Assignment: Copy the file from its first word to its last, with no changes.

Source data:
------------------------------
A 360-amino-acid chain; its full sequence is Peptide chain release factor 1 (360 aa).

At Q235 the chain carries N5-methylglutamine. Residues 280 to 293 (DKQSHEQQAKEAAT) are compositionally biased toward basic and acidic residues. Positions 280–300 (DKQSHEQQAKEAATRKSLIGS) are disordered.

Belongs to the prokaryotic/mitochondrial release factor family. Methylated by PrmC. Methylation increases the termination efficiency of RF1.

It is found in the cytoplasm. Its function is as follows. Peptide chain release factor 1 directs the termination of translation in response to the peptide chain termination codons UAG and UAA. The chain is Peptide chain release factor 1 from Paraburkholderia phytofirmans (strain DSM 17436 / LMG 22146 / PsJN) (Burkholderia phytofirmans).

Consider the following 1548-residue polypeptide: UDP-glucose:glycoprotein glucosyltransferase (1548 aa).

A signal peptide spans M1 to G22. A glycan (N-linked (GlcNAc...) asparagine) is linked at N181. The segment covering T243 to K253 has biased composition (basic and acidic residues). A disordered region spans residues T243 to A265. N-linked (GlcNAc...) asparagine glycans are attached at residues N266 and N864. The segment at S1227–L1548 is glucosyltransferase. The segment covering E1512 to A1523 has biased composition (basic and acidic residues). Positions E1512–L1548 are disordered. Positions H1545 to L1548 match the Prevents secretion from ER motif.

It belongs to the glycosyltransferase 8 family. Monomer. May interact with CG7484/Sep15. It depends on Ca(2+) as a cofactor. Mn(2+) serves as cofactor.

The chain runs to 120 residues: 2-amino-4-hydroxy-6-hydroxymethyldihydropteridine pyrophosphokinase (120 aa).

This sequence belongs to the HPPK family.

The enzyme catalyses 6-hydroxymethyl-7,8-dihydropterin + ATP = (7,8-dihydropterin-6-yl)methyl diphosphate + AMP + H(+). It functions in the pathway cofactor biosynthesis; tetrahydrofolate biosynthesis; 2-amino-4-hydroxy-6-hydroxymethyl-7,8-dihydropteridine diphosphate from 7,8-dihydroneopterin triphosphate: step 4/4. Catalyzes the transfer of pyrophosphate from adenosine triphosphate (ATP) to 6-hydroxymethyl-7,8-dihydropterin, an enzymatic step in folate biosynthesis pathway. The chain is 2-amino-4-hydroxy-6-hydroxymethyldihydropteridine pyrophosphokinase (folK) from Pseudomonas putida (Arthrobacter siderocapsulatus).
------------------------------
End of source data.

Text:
A 360-amino-acid chain; its full sequence is Peptide chain release factor 1 (360 aa).

At Q235 the chain carries N5-methylglutamine. Residues 280 to 293 (DKQSHEQQAKEAAT) are compositionally biased toward basic and acidic residues. Positions 280–300 (DKQSHEQQAKEAATRKSLIGS) are disordered.

Belongs to the prokaryotic/mitochondrial release factor family. Methylated by PrmC. Methylation increases the termination efficiency of RF1.

It is found in the cytoplasm. Its function is as follows. Peptide chain release factor 1 directs the termination of translation in response to the peptide chain termination codons UAG and UAA. The chain is Peptide chain release factor 1 from Paraburkholderia phytofirmans (strain DSM 17436 / LMG 22146 / PsJN) (Burkholderia phytofirmans).

Consider the following 1548-residue polypeptide: UDP-glucose:glycoprotein glucosyltransferase (1548 aa).

A signal peptide spans M1 to G22. A glycan (N-linked (GlcNAc...) asparagine) is linked at N181. The segment covering T243 to K253 has biased composition (basic and acidic residues). A disordered region spans residues T243 to A265. N-linked (GlcNAc...) asparagine glycans are attached at residues N266 and N864. The segment at S1227–L1548 is glucosyltransferase. The segment covering E1512 to A1523 has biased composition (basic and acidic residues). Positions E1512–L1548 are disordered. Positions H1545 to L1548 match the Prevents secretion from ER motif.

It belongs to the glycosyltransferase 8 family. Monomer. May interact with CG7484/Sep15. It depends on Ca(2+) as a cofactor. Mn(2+) serves as cofactor.

The chain runs to 120 residues: 2-amino-4-hydroxy-6-hydroxymethyldihydropteridine pyrophosphokinase (120 aa).

This sequence belongs to the HPPK family.

The enzyme catalyses 6-hydroxymethyl-7,8-dihydropterin + ATP = (7,8-dihydropterin-6-yl)methyl diphosphate + AMP + H(+). It functions in the pathway cofactor biosynthesis; tetrahydrofolate biosynthesis; 2-amino-4-hydroxy-6-hydroxymethyl-7,8-dihydropteridine diphosphate from 7,8-dihydroneopterin triphosphate: step 4/4. Catalyzes the transfer of pyrophosphate from adenosine triphosphate (ATP) to 6-hydroxymethyl-7,8-dihydropterin, an enzymatic step in folate biosynthesis pathway. The chain is 2-amino-4-hydroxy-6-hydroxymethyldihydropteridine pyrophosphokinase (folK) from Pseudomonas putida (Arthrobacter siderocapsulatus).